We've been treated to plenty of leaks recently, and the latest devices to break cover are Meizu's next flagship phones, the Pro 7 and Pro 7 Plus. Thanks to serial leaker OnLeaks, in collaboration with Indian price comparison site CompareRaja.in, we're able to cast our eyes on renders apparently based on official CAD designs, as well as some details about the potential specs for the upcoming devices.
The renders show off what for the most part is a nice looking but uninspiring phone, particularly from the front. The back is a little more interesting, however. It's got a dual camera setup, for starters, unsurprising given that in 2017 it's almost a flagship standard. Below the camera module is where the real intrigue lies, with what looks like a secondary display. The source refers to this as a 2" E-Ink display, the kind used for showing you notifications and other contextual info without using too much battery power. There are conflicting reports out there that suggest this is actually an LCD panel, though, so we can't say just yet exactly what this is going to be. Secondary displays are nothing new, and they've mostly been disappointing. Meizu clearly thinks there's still some value in it, though, so let's see if they can implement it successfully.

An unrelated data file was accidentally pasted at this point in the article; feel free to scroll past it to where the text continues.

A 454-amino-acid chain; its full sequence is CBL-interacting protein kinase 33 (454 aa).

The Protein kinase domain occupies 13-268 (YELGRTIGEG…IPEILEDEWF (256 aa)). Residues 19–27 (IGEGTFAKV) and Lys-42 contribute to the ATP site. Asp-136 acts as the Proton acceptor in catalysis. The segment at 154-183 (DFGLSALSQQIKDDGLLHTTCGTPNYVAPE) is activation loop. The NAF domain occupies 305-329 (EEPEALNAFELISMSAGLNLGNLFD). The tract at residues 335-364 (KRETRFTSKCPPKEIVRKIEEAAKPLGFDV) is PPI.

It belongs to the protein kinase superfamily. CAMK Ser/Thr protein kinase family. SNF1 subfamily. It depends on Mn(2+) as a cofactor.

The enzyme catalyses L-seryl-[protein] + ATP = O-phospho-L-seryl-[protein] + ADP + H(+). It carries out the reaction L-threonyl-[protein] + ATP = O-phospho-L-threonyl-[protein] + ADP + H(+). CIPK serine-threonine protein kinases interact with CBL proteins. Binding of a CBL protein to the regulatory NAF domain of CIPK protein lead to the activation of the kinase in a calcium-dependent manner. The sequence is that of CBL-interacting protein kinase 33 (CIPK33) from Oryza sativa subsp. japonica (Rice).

We can also deduce from the images that the Pro 7 and Pro 7 Plus will have a home button with fingerprint sensor on the front chin, a USB-C port for charging, a single bottom-firing speaker, and a beloved headphone jack. Other details to emerge point to 5.2" and 5.7" SuperAMOLED displays (4K for the Pro 7 Plus and FHD for the Pro 7), a deca-core MediaTek Helio X30 SoC, and up to 8GB RAM. Imaging is said to be handled by a 16MP front camera and a 12MP Sony sensor on the rear, with OIS, LED flash, and 4K recording.
Pricing information was also mentioned. The base model Pro 7 with 4GB RAM is expected to cost around $410, and the Pro 7 Plus with the same 4GB RAM a little more at $500. The Pro 6 and Pro 6 Plus were out by this time last year, so we'd expect an announcement soon enough. Last year's Meizu phones followed a familiar pattern among low-cost Chinese handsets, with impressive hardware let down by a poor software experience. Let's hope Meizu can improve things this time around.